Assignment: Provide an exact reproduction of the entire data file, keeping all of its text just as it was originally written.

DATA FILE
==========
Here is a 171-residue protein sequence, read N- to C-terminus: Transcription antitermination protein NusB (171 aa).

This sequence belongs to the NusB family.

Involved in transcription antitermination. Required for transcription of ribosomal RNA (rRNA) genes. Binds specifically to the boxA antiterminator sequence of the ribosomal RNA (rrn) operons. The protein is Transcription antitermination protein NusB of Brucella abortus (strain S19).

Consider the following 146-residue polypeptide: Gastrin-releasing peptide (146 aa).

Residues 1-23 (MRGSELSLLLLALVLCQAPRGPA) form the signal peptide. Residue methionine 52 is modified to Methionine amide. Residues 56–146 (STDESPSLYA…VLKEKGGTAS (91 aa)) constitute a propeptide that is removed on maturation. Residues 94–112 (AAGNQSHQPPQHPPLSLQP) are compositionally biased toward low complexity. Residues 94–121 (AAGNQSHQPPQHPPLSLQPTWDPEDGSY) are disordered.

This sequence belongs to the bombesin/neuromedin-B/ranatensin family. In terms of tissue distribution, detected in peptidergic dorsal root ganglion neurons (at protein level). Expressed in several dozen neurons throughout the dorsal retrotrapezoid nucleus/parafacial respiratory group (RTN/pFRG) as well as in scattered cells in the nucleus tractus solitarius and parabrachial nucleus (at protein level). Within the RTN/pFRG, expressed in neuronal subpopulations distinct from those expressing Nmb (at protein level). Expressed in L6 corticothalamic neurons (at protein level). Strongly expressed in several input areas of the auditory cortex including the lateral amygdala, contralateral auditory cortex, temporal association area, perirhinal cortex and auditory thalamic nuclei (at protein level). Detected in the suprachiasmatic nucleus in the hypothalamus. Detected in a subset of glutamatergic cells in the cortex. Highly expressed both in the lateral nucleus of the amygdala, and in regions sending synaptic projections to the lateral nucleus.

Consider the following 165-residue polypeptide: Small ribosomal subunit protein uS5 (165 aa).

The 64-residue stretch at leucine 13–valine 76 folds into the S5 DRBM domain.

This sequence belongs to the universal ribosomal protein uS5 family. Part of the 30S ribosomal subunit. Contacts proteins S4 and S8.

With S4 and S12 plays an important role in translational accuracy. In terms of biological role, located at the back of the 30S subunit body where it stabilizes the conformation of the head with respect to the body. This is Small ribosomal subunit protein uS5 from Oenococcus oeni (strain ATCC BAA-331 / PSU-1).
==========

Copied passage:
Here is a 171-residue protein sequence, read N- to C-terminus: Transcription antitermination protein NusB (171 aa).

This sequence belongs to the NusB family.

Involved in transcription antitermination. Required for transcription of ribosomal RNA (rRNA) genes. Binds specifically to the boxA antiterminator sequence of the ribosomal RNA (rrn) operons. The protein is Transcription antitermination protein NusB of Brucella abortus (strain S19).

Consider the following 146-residue polypeptide: Gastrin-releasing peptide (146 aa).

Residues 1-23 (MRGSELSLLLLALVLCQAPRGPA) form the signal peptide. Residue methionine 52 is modified to Methionine amide. Residues 56–146 (STDESPSLYA…VLKEKGGTAS (91 aa)) constitute a propeptide that is removed on maturation. Residues 94–112 (AAGNQSHQPPQHPPLSLQP) are compositionally biased toward low complexity. Residues 94–121 (AAGNQSHQPPQHPPLSLQPTWDPEDGSY) are disordered.

This sequence belongs to the bombesin/neuromedin-B/ranatensin family. In terms of tissue distribution, detected in peptidergic dorsal root ganglion neurons (at protein level). Expressed in several dozen neurons throughout the dorsal retrotrapezoid nucleus/parafacial respiratory group (RTN/pFRG) as well as in scattered cells in the nucleus tractus solitarius and parabrachial nucleus (at protein level). Within the RTN/pFRG, expressed in neuronal subpopulations distinct from those expressing Nmb (at protein level). Expressed in L6 corticothalamic neurons (at protein level). Strongly expressed in several input areas of the auditory cortex including the lateral amygdala, contralateral auditory cortex, temporal association area, perirhinal cortex and auditory thalamic nuclei (at protein level). Detected in the suprachiasmatic nucleus in the hypothalamus. Detected in a subset of glutamatergic cells in the cortex. Highly expressed both in the lateral nucleus of the amygdala, and in regions sending synaptic projections to the lateral nucleus.

Consider the following 165-residue polypeptide: Small ribosomal subunit protein uS5 (165 aa).

The 64-residue stretch at leucine 13–valine 76 folds into the S5 DRBM domain.

This sequence belongs to the universal ribosomal protein uS5 family. Part of the 30S ribosomal subunit. Contacts proteins S4 and S8.

With S4 and S12 plays an important role in translational accuracy. In terms of biological role, located at the back of the 30S subunit body where it stabilizes the conformation of the head with respect to the body. This is Small ribosomal subunit protein uS5 from Oenococcus oeni (strain ATCC BAA-331 / PSU-1).